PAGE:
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How public organizations can use IoT data and AI to monitor space and ensure occupant wellbeing 

By | 3 minute read | April 7, 2020

Normally, we review the U.S. Government Accountability Office (GAO) High Risk list to evaluate digital transformation efforts. Now, it seems safe to say that that list has taken a back seat to more immediate concerns as governmental organizations – federal, state and local – all face unprecedented demands on resources and services.

The partnership between government and technology

Fortunately, government agencies and technology innovations have long had a successful partnership. As organizations lean into options like greater mobility, automation, IoT data and AI insights, they’re delivering programs, also known as smart city options, that offer faster, more personalized services with lower agency costs. They also successfully meet rising citizen expectations and transform how government offices handle their operations.

Under any circumstances, government agencies always need to find ways to do more with less, and do it better. By digitizing facilities and applying insights from IoT data and AI, these public entities can realize a 20% savings on total building operations costs.

Using IoT data and AI for space and occupant wellbeing

Now, technology has an increased role to play in keeping people safer. While many of us are able to work from home, there are countless agencies, buildings and people deemed as “essential.” That means that the lights have to stay on as work continues. That also means it’s critical to understand how every space is being used, who is using it and when. Some agencies are trying to uncover even more utilization for existing space, and for others, it’s about quickly consolidating or adding space as needed. And for everyone, prioritizing enhanced occupant wellbeing is a must.

In the midst of disruption, AI-based real estate and facilities management solutions can play a crucial role. By truly understanding and monitoring occupancy, agencies know how to allocate space based on social distancing guidelines, which facilities need enhanced cleaning protocols and how to manage food service needs. There are also mobility solutions for self-service, contact-less requests, and AI-based assistance to further reduce face-to-face interactions. These solutions can also flag items for preventative maintenance to help you avoid unplanned downtime, and deliver a single source of truth for space and occupancy, which will be necessary as agencies ramp back up for a new “normal.”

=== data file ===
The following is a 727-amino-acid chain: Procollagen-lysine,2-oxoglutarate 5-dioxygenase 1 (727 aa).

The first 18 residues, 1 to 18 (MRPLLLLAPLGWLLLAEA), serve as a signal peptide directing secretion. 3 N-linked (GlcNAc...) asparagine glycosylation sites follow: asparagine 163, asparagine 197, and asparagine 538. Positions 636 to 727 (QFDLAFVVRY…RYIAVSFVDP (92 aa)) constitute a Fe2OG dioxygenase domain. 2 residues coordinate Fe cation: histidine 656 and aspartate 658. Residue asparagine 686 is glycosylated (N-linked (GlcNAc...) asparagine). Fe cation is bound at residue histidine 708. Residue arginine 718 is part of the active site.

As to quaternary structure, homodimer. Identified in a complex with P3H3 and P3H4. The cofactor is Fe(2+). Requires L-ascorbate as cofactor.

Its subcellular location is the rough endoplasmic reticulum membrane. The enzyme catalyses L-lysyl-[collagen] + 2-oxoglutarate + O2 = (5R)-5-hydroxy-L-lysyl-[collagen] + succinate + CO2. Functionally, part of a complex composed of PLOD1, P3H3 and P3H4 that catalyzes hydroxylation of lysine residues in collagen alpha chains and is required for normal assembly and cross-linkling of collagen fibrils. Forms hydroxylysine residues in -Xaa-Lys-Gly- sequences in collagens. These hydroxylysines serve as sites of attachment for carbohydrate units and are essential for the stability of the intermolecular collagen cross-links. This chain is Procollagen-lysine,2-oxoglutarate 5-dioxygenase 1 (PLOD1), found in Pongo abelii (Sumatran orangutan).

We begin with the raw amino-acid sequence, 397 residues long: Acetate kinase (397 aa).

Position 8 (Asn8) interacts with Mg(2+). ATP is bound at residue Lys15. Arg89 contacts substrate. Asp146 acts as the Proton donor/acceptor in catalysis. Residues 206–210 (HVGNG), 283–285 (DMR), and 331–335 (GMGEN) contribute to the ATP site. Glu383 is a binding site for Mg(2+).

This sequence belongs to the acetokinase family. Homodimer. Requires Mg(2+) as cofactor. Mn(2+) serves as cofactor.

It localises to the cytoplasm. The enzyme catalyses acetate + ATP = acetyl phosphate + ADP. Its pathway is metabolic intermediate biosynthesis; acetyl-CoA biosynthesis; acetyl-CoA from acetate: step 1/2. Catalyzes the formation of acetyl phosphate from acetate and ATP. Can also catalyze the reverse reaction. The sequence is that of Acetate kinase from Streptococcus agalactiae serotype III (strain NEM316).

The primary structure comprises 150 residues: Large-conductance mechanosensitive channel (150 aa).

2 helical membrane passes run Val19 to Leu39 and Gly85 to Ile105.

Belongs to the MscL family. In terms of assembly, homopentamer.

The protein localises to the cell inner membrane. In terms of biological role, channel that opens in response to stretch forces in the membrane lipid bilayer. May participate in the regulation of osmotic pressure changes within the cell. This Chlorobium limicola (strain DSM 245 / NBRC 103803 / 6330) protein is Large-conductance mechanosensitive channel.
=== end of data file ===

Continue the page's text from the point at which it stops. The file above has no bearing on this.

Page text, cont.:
Learn more from the analysts

If you’re interested in learning more, read the report from independent research firm, Verdantix. Their recommendation: in a quickly changing technology landscape, real estate execs – and government agencies – should reassess their technologies every year. You can also explore the value of an integrated workplace management system (IWMS) and space management solutions.

I also invite you to read an excellent post from my IBM colleague, Tim Paydos, called The essential role of government during COVID-19. As he notes, “Right now, more than ever, stable and effective government is at the core of managing through this crisis.”

Ensure efficient and reliable government operations and speak with one of our industry experts

Insights from connected assets and untapped data sources are critical to understanding the preventive, predictive, and prescriptive actions needed to maintain facilities, optimize performance, and avoid downtime. Fortunately, IBM possesses the essential combination of software, services, and industry expertise to build intelligent workflows that respond to rapidly changing conditions. Wherever you are in your digital journey, we will partner with you to deliver the AI-powered insights and consultative services required for more resilient government operations. We invite you to speak with one of our industry experts.

 

About the author: Marlon Attiken is a Partner within IBM Services where he leads the Internet of Things (IoT) offering for government. He focuses on client transformation through digital technology and platforms. As the leader of IBM’s IoT initiatives for government, he works with federal, state and local, and higher education institutions to disrupt existing business models through exponential technologies such as IoT, artificial intelligence, blockchain, and cloud. Marlon has held a variety of roles at IBM in the strategy and digital domains where he advised clients on financial and operational transformation, emerging technology strategy, and systems implementation. He is a Certified Public Accountant (CPA) and holds a Masters in Business Administration (MBA) with concentrations in Financial Instruments and Markets from New York University’s Stern School of Business. Connect with Marlon on LinkedIn

 

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